Game theory is commonly used to understand how economic agents decide and interact with each other in order to maximise their own gain. To successfully apply game theory to the interaction of a robot and its human user, the researchers had to overcome the issue that the robot cannot know the human’s intentions. The researchers thus had to develop a method enabling the robot to identify the human partner while safely and efficiently interacting with their motion.
The reactive robotic programming system enables a robot to continuously learn the human user’s control and adapt its own control correspondingly. The robot is able to understand the human user’s action and then respond to and assist them to perform tasks successfully and with minimal effort.
Professor Etienne Burdet, Chair in Human Robotics in the Department of Bioengineering at Imperial College London and senior author of the paper, added: “Game theory has had important impacts in economics during the last century and lead to several Nobel prizes such as Nash’s one. To apply it for human-robot interaction, it was necessary to understand how the robot can identify the human user’s control goals simultaneously to smoothly interacting with them.”
Source: University of Sussex. “How game theory can bring humans and robots closer together.” ScienceDaily. ScienceDaily, 7 January 2019. <www.sciencedaily.com/releases/2019/01/190107112953.htm>.
By Amy Qin
HONG KONG — Artificial intelligence bots. 3-D printed human organs. Genomic sequencing.
These might seem to be natural topics of interest in a country determined to be the world’s leader in science and technology. But in China, where censors are known to take a heavy hand, several artworks that look closely at these breakthroughs have been deemed taboo by local cultural officials.
The works, which raise questions about the social and ethical implications of artificial intelligence and biotechnology, were abruptly pulled last weekend from the coming Guangzhou Triennial on the orders of cultural authorities in the southern Chinese province of Guangdong.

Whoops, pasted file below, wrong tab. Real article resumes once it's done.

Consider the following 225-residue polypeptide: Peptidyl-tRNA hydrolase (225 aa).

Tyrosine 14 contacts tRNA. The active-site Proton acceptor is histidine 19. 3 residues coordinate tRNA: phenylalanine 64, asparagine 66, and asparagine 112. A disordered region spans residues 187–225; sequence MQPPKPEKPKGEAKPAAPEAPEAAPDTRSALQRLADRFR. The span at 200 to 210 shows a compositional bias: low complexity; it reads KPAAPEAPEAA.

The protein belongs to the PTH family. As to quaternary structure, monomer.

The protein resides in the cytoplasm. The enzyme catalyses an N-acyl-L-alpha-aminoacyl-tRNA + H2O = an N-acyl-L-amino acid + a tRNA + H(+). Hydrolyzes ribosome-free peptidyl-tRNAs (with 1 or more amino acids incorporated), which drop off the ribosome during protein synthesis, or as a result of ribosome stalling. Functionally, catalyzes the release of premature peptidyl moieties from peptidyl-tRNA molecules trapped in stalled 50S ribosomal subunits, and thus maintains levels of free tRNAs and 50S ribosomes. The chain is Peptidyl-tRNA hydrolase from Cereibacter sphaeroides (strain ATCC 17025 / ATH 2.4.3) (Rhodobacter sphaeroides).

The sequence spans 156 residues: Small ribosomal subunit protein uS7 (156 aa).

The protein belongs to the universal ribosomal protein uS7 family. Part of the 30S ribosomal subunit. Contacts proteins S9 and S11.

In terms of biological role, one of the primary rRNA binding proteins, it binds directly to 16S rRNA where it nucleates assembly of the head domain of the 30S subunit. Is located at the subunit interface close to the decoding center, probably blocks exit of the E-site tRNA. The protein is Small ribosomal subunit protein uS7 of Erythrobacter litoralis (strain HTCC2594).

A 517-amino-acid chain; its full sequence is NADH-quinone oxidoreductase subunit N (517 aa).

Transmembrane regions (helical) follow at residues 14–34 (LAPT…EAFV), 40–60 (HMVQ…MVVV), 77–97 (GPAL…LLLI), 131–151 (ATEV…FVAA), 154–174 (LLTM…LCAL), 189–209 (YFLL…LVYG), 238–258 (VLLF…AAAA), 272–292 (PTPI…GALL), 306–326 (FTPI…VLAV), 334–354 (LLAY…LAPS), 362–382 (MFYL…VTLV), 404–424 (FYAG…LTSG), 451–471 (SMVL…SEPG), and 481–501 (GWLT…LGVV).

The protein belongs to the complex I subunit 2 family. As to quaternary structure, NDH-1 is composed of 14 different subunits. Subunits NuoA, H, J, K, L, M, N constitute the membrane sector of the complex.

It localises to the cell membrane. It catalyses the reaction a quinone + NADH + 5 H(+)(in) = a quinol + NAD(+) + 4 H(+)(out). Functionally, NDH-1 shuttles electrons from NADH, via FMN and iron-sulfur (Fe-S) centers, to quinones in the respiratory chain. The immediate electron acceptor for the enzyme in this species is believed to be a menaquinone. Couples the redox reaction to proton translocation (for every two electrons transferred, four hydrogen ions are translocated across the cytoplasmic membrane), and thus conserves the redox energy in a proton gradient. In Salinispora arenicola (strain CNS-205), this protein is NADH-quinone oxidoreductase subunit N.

The artists, from Europe, Australia and the United States, were not given an official reason why their works were rejected for the show, which opens on Dec. 21 at the Guangdong Museum of Art. The pieces did not touch on the Tiananmen democracy crackdown of 1989, independence for Taiwan or Tibet or the private wealth of Chinese Communist Party leaders — topics that are widely known to be off-limits for public discussion in China.
As a result, some of the show’s curators and the affected artists have been left guessing as to why the works were banned. Their conclusion? The works were perhaps too timely, too relevant and therefore too discomforting for Chinese officials.
VALLETTA — Malta’s armed forces saved 180 migrants in two rescue operations in the Mediterranean on Monday, less than 24 hours after picking up another group of 69.
The army said a patrol boat picked up 28 migrants from a dinghy 71 miles (114 km) south-west of Malta and another 152 packed onboard a wooden vessel close by — the largest such rescue mission for many months.
On Sunday, a Maltese patrol boat rescued 69 migrants from another wooden boat in distress south-west of the small Mediterranean island.
However, a further 49 migrants remained blocked at sea days after they were picked up by two NGO rescue ships, with both Malta and Italy refusing to take them in as part of a concerted European effort to halt migration flows from Africa.
The Sea-Watch 3 rescued 32 people on December 22 while the Sea-Eye’s Professor Albrecht Penck rescued 17 people on Saturday. Both boats are operated by German NGOs.
Jan Ribbeck, head of mission on the Professor Albrecht Penck vessel, said maritime law stated that rescued people had to be moved to land as soon as possible.
“It is utterly unscrupulous that no single European state is taking this responsibility,” he said in a statement, urging nearby Malta to take in the migrants for eventual redistribution among several EU countries, as has happened in the past.